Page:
Quite alive, and quite well at our training center outside of the capital, Bamako. There has not been much time for reflection, as our schedules have been really busy with various classes...and SO MUCH to process.
We have 64 volunteers in our group, an average size for training in Mali. Although the layout of the camp is something like a summercamp with a dining hall, dorms (sort of), a medical office, and teaching buildings with and without walls. Anna and I, as a couple, get our own room, complete with a large mosquito net.
outside our front door
main hangar (open air classroom with sand floor) on
left and language huts in background at dawn
bike maintenance class in the main hangar
Sample of classes thus far:
- Medical Kit and Malaria
- Cross Cultural Training: Malian Sterotypes
- Repairing Your Bike When There Is No Mechanic
- Intro to Bambara (most common native language in Mali)
We have learned basic Bambara, which is a really interesting language. Responses to the main greeting = "Nba" if you are a man and "Nse" if you are a woman. "Nba" roughly translates to "Because of my mother I am here" - how do you like them apples, Mom?
French test was hard, but speaking French here is very easy. Malians are incredibly patient, allow gramatical mistakes, and understand the gist of what I say even if half my words are made-up. If you want to learn French, I would recommend here over France any day.
Cross-culture classes: First of all, when all of us trainees compiled our list of Malian steriotypes, we were embarrassed that most American steriotypes of Mali were not of Mali (a country much larger than Texas), but of all of Africa. Malians are shocked that some Americans believe this can be a dangerous place. These people are warm, welcoming, and much different than expected (more on that another day).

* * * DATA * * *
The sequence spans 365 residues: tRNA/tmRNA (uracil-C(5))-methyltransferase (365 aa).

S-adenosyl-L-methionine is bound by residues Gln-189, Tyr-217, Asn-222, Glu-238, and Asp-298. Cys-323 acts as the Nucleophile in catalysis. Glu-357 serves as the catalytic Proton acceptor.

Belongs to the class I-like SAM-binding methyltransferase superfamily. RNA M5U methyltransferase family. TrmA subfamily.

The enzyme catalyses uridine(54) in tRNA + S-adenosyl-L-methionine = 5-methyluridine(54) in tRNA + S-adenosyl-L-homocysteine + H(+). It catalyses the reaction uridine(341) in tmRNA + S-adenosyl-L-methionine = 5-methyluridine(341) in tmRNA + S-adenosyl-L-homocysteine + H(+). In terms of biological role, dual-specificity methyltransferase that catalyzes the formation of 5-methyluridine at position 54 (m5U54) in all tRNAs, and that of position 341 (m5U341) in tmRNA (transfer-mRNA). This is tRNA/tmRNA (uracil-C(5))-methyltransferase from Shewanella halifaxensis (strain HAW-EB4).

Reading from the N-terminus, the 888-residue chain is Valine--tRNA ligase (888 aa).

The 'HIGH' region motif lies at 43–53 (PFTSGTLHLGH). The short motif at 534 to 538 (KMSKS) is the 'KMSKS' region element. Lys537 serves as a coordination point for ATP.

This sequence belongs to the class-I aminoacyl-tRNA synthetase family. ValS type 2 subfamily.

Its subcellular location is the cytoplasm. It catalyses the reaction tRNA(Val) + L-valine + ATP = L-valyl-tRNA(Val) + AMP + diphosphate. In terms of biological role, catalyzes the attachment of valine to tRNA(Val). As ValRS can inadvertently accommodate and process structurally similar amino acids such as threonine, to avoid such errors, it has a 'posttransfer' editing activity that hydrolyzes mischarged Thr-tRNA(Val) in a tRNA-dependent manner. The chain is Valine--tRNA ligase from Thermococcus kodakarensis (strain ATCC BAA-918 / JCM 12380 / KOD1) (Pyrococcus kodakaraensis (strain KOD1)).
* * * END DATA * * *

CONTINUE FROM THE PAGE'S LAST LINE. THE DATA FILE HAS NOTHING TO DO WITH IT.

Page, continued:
Malaria: basically you don't want it here. Parasite that builds up in your liver, then releases itself into the red blood cells and can lead to death. Symptoms don't sound great, and the main strain here is a bad one. Not to worry- there is an easy solution: 1 Larium pill per week and sleeping under a mosquito net.
Bikes: As Peace Corps Mali volunteers, we cannot drive cars or motorcycles, so the solution is bike riding. I was envisioning the standard issue to be a Huffy with 500,000+ miles on it, WRONG, instead we will be using some pretty good looking Trek mountain bikes with front shocks. Lars, James, Keegan, and Caleb would be jealous of the bike repair lesson we got today. I can't wait to get my bike.
What about our work you ask? Well, need to figure our some language and culture basics first, or we will not be much good. So Tuesday we head to homestays in nearby towns for 9 weeks with local trainers, after that we are assigned to a city or village and a project is determined for each of us.
Goodnight for now. Find any spelling mistakes? well spellcheck is in French right now, and I am too tired to find the configuration center to change it to English...